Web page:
Rangers Must Be Promoted Positively

It is fair to say that 2012 was a pretty bad year on the whole for Rangers Football Club. After lurching into administration on Valentines Day, they then went into liquidation four months later when Charles Green failed to strike an agreement with creditors.

As someone who has supported the club since I was a young lad, it was an extremely stressful time to keep waking up to news of bidders being in and then being out of the process.

An attitude developed throughout Scotland that Rangers deserved to beaten from pillar to post for ‘cheating’ every other team over the last decade. And despite the best efforts of men like Ally McCoist and Sandy Jardine in trying to protect the brand of the club, everyone from opposition fans, to the media and those running the game in Scotland seized an opportunity to kick the club day after day.

However, Rangers ended 2012 on a positive note. They celebrated 140 years of unbroken history in front of a remarkable sell-out crowd at Ibrox in December and as things stand, the club are now 19 points clear in Division Three. On the field, things are looking a lot rosier than they were at the start of the season.

Off the field though, Rangers need to continue to promote themselves in a positive and sensible manner. Any chance people get to criticise the club, you can bet they will take it.

I was proud to be a part of 30,000 Rangers fans that made the trip to Hampden to see out 2012 for a league game against Queens Park. The atmosphere was simply electric and cup-final like. And boy did I cheer Fraser Aird’s 92nd minute winner.

However, I was extremely disappointed and somewhat stunned when a large section of my fellow travelling supporter sang out ‘The Billy Boys’ after the ball hit the net. There can be no denying that it’s a fine anthem, but it simply has no place anywhere at any Rangers game, particularly with the references to ‘Fenian’ and being ‘Up to their knees in their blood’.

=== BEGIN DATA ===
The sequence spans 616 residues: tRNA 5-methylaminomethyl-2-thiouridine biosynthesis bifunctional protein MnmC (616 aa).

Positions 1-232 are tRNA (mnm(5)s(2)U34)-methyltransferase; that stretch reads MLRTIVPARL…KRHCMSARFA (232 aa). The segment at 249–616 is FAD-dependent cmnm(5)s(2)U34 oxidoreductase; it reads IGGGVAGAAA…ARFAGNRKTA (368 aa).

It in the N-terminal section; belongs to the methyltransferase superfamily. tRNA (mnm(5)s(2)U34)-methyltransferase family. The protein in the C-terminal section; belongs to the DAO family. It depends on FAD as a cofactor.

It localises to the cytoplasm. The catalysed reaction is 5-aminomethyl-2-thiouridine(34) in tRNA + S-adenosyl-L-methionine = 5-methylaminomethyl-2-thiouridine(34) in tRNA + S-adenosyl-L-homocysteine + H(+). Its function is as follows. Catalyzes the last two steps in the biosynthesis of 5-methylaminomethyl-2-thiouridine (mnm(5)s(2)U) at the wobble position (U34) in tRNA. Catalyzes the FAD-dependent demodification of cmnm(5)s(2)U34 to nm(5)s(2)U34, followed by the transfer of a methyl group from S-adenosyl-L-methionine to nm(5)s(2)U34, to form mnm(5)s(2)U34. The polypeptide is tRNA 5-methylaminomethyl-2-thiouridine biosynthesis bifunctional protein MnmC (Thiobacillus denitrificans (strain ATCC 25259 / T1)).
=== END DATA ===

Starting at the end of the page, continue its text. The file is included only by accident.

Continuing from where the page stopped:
This incident happened only three days after shameful scenes of behaviour from a section of the Celtic fans that went to watch their team at Dens Park on Boxing Day night. I’ve never been one for much point-scoring over the behaviour of Old Firm fans, but here was a perfect chance for Rangers fans to enjoy a day out at Hampden. There was just absolutely no need for fans to belt out an anthem that is full of bile and dirge which has been widely eradicated from the support over the last decade.

And last week for perhaps the first time I wasn’t overly impressed with the words that Charles Green had to say. Scottish league reconstruction talks are about as fun as having a gun pointed to your head, but Green’s bluster about wanting out of Scottish football was the perfect opportunity for people on the likes of Twitter and radio phone-ins to jump on the Green’s ‘talking nonsense bandwagon.’ Now, whilst the Yorkshireman was hardly talking nonsense, I firmly believe he initially misjudged how he should have reacted to the proposals.

He may now have come up with a viable alternative to 12-12-18 which has the backing of the club in the form of three leagues of 14, but people are still going to beat the drum that Charles Green has no wish to stay in Scotland despite currently having nowhere to move the team to.

This is where Rangers need to protect their image and their brand better. For all his faults, this is something that Peter Lawwell does excellently for Celtic. Green has defended the club admirably and forcefully since arriving in May, but he should also be looking at ways in which Rangers can help to support and promote Scottish football, despite his very valid frustrations.

Rangers may feel they deserve a little more respect from the rest of Scottish football and some of the allegations banded at the club during the summer were extreme to say the least. That trust and respect needs to be gained though through the right ways.

By maintaining dignity on and off the field, Rangers will put themselves in a much stronger position for the time when they get back to the top level of Scottish football. If the great name continues to be dragged through the mud, then the rebuilding process could take much longer than it needs to.

Ewan is a Rangers season ticket holder and has followed the club since he was a youngster. He regularly writes about the club for various sites. Currently studying journalism, you can catch him on Twitter @ewanfootball

Discuss this article in the forums (39 replies).